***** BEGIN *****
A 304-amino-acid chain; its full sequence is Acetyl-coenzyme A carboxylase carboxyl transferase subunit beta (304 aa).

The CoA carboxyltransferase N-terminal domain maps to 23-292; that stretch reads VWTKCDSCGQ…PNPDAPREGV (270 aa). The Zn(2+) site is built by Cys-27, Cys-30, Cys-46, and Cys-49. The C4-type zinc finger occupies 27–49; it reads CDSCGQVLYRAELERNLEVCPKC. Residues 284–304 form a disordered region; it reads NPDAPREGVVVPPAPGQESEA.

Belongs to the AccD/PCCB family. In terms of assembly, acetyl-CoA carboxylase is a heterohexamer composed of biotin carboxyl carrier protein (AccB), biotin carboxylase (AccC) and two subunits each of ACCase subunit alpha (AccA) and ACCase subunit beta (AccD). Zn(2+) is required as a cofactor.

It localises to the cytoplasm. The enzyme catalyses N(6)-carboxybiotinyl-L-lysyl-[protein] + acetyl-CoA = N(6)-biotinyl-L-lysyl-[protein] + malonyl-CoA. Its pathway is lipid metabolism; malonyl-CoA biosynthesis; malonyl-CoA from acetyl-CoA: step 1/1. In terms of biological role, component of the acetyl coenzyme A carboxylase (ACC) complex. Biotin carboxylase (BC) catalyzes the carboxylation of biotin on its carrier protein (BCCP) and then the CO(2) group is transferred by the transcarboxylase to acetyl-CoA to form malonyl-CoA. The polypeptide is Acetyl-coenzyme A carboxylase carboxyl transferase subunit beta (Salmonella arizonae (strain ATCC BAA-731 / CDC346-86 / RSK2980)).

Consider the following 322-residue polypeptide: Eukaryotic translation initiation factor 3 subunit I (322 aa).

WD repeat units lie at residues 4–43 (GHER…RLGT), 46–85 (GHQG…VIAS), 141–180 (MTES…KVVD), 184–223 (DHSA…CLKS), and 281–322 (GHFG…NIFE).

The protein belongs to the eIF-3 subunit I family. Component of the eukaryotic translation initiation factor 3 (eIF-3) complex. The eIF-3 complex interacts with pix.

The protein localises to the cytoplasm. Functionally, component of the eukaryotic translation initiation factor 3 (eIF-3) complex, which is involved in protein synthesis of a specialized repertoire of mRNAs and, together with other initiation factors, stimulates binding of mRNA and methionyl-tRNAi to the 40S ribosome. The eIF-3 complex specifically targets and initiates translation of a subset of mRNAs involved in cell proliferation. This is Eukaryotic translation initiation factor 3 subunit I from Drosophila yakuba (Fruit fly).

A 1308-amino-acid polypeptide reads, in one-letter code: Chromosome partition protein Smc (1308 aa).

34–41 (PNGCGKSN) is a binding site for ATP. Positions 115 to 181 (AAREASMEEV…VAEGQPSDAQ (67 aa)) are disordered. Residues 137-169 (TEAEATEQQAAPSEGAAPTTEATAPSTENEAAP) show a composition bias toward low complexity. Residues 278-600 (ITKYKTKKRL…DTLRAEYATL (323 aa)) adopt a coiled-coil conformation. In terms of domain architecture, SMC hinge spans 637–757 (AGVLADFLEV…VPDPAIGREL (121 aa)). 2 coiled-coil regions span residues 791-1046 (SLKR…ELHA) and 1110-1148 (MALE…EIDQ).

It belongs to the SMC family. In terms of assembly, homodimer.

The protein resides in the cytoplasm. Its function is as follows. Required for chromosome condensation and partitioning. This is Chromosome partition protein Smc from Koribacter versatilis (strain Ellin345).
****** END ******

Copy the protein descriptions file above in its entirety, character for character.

A 304-amino-acid chain; its full sequence is Acetyl-coenzyme A carboxylase carboxyl transferase subunit beta (304 aa).

The CoA carboxyltransferase N-terminal domain maps to 23-292; that stretch reads VWTKCDSCGQ…PNPDAPREGV (270 aa). The Zn(2+) site is built by Cys-27, Cys-30, Cys-46, and Cys-49. The C4-type zinc finger occupies 27–49; it reads CDSCGQVLYRAELERNLEVCPKC. Residues 284–304 form a disordered region; it reads NPDAPREGVVVPPAPGQESEA.

Belongs to the AccD/PCCB family. In terms of assembly, acetyl-CoA carboxylase is a heterohexamer composed of biotin carboxyl carrier protein (AccB), biotin carboxylase (AccC) and two subunits each of ACCase subunit alpha (AccA) and ACCase subunit beta (AccD). Zn(2+) is required as a cofactor.

It localises to the cytoplasm. The enzyme catalyses N(6)-carboxybiotinyl-L-lysyl-[protein] + acetyl-CoA = N(6)-biotinyl-L-lysyl-[protein] + malonyl-CoA. Its pathway is lipid metabolism; malonyl-CoA biosynthesis; malonyl-CoA from acetyl-CoA: step 1/1. In terms of biological role, component of the acetyl coenzyme A carboxylase (ACC) complex. Biotin carboxylase (BC) catalyzes the carboxylation of biotin on its carrier protein (BCCP) and then the CO(2) group is transferred by the transcarboxylase to acetyl-CoA to form malonyl-CoA. The polypeptide is Acetyl-coenzyme A carboxylase carboxyl transferase subunit beta (Salmonella arizonae (strain ATCC BAA-731 / CDC346-86 / RSK2980)).

Consider the following 322-residue polypeptide: Eukaryotic translation initiation factor 3 subunit I (322 aa).

WD repeat units lie at residues 4–43 (GHER…RLGT), 46–85 (GHQG…VIAS), 141–180 (MTES…KVVD), 184–223 (DHSA…CLKS), and 281–322 (GHFG…NIFE).

The protein belongs to the eIF-3 subunit I family. Component of the eukaryotic translation initiation factor 3 (eIF-3) complex. The eIF-3 complex interacts with pix.

The protein localises to the cytoplasm. Functionally, component of the eukaryotic translation initiation factor 3 (eIF-3) complex, which is involved in protein synthesis of a specialized repertoire of mRNAs and, together with other initiation factors, stimulates binding of mRNA and methionyl-tRNAi to the 40S ribosome. The eIF-3 complex specifically targets and initiates translation of a subset of mRNAs involved in cell proliferation. This is Eukaryotic translation initiation factor 3 subunit I from Drosophila yakuba (Fruit fly).

A 1308-amino-acid polypeptide reads, in one-letter code: Chromosome partition protein Smc (1308 aa).

34–41 (PNGCGKSN) is a binding site for ATP. Positions 115 to 181 (AAREASMEEV…VAEGQPSDAQ (67 aa)) are disordered. Residues 137-169 (TEAEATEQQAAPSEGAAPTTEATAPSTENEAAP) show a composition bias toward low complexity. Residues 278-600 (ITKYKTKKRL…DTLRAEYATL (323 aa)) adopt a coiled-coil conformation. In terms of domain architecture, SMC hinge spans 637–757 (AGVLADFLEV…VPDPAIGREL (121 aa)). 2 coiled-coil regions span residues 791-1046 (SLKR…ELHA) and 1110-1148 (MALE…EIDQ).

It belongs to the SMC family. In terms of assembly, homodimer.

The protein resides in the cytoplasm. Its function is as follows. Required for chromosome condensation and partitioning. This is Chromosome partition protein Smc from Koribacter versatilis (strain Ellin345).